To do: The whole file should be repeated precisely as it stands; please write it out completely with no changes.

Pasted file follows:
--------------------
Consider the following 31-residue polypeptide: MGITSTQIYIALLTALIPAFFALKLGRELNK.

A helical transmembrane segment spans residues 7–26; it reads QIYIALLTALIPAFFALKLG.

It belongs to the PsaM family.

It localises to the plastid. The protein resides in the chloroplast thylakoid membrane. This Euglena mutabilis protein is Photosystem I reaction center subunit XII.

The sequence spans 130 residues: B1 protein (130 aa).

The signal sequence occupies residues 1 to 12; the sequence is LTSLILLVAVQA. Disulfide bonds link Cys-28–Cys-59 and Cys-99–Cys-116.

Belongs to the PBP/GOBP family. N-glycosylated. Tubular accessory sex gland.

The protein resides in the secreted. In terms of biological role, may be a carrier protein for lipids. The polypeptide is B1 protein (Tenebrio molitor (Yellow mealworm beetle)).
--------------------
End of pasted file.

Consider the following 31-residue polypeptide: MGITSTQIYIALLTALIPAFFALKLGRELNK.

A helical transmembrane segment spans residues 7–26; it reads QIYIALLTALIPAFFALKLG.

It belongs to the PsaM family.

It localises to the plastid. The protein resides in the chloroplast thylakoid membrane. This Euglena mutabilis protein is Photosystem I reaction center subunit XII.

The sequence spans 130 residues: B1 protein (130 aa).

The signal sequence occupies residues 1 to 12; the sequence is LTSLILLVAVQA. Disulfide bonds link Cys-28–Cys-59 and Cys-99–Cys-116.

Belongs to the PBP/GOBP family. N-glycosylated. Tubular accessory sex gland.

The protein resides in the secreted. In terms of biological role, may be a carrier protein for lipids. The polypeptide is B1 protein (Tenebrio molitor (Yellow mealworm beetle)).